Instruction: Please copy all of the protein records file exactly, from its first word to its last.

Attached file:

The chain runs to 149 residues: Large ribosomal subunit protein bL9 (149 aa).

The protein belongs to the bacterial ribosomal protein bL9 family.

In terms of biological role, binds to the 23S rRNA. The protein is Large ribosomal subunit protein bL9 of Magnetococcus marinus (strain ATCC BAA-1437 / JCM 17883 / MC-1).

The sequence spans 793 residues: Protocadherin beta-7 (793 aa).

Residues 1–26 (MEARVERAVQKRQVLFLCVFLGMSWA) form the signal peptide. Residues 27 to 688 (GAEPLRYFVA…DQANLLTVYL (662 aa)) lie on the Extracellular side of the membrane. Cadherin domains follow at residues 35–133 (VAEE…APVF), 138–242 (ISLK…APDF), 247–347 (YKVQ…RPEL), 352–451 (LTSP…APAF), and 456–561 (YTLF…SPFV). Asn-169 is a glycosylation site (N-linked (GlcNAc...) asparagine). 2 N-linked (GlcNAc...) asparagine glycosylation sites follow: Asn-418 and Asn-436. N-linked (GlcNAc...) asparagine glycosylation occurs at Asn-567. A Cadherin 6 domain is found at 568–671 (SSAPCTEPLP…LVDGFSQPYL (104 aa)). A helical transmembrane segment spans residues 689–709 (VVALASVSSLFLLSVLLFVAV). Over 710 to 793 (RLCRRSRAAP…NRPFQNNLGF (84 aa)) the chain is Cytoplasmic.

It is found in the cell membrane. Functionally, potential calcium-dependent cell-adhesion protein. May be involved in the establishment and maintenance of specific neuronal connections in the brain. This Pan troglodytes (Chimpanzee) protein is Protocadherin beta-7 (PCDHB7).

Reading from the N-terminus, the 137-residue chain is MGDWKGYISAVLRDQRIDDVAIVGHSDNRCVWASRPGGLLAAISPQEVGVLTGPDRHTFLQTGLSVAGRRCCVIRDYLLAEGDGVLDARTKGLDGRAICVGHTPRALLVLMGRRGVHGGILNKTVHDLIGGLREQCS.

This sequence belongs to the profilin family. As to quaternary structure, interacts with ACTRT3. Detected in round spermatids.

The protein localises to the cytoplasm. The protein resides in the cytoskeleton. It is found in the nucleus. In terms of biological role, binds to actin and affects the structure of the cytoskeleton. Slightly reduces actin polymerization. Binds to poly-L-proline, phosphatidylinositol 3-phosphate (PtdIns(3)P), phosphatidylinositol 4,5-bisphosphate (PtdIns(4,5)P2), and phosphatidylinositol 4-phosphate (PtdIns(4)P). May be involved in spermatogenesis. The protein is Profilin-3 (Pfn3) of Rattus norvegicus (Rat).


The chain runs to 149 residues: Large ribosomal subunit protein bL9 (149 aa).

The protein belongs to the bacterial ribosomal protein bL9 family.

In terms of biological role, binds to the 23S rRNA. The protein is Large ribosomal subunit protein bL9 of Magnetococcus marinus (strain ATCC BAA-1437 / JCM 17883 / MC-1).

The sequence spans 793 residues: Protocadherin beta-7 (793 aa).

Residues 1–26 (MEARVERAVQKRQVLFLCVFLGMSWA) form the signal peptide. Residues 27 to 688 (GAEPLRYFVA…DQANLLTVYL (662 aa)) lie on the Extracellular side of the membrane. Cadherin domains follow at residues 35–133 (VAEE…APVF), 138–242 (ISLK…APDF), 247–347 (YKVQ…RPEL), 352–451 (LTSP…APAF), and 456–561 (YTLF…SPFV). Asn-169 is a glycosylation site (N-linked (GlcNAc...) asparagine). 2 N-linked (GlcNAc...) asparagine glycosylation sites follow: Asn-418 and Asn-436. N-linked (GlcNAc...) asparagine glycosylation occurs at Asn-567. A Cadherin 6 domain is found at 568–671 (SSAPCTEPLP…LVDGFSQPYL (104 aa)). A helical transmembrane segment spans residues 689–709 (VVALASVSSLFLLSVLLFVAV). Over 710 to 793 (RLCRRSRAAP…NRPFQNNLGF (84 aa)) the chain is Cytoplasmic.

It is found in the cell membrane. Functionally, potential calcium-dependent cell-adhesion protein. May be involved in the establishment and maintenance of specific neuronal connections in the brain. This Pan troglodytes (Chimpanzee) protein is Protocadherin beta-7 (PCDHB7).

Reading from the N-terminus, the 137-residue chain is MGDWKGYISAVLRDQRIDDVAIVGHSDNRCVWASRPGGLLAAISPQEVGVLTGPDRHTFLQTGLSVAGRRCCVIRDYLLAEGDGVLDARTKGLDGRAICVGHTPRALLVLMGRRGVHGGILNKTVHDLIGGLREQCS.

This sequence belongs to the profilin family. As to quaternary structure, interacts with ACTRT3. Detected in round spermatids.

The protein localises to the cytoplasm. The protein resides in the cytoskeleton. It is found in the nucleus. In terms of biological role, binds to actin and affects the structure of the cytoskeleton. Slightly reduces actin polymerization. Binds to poly-L-proline, phosphatidylinositol 3-phosphate (PtdIns(3)P), phosphatidylinositol 4,5-bisphosphate (PtdIns(4,5)P2), and phosphatidylinositol 4-phosphate (PtdIns(4)P). May be involved in spermatogenesis. The protein is Profilin-3 (Pfn3) of Rattus norvegicus (Rat).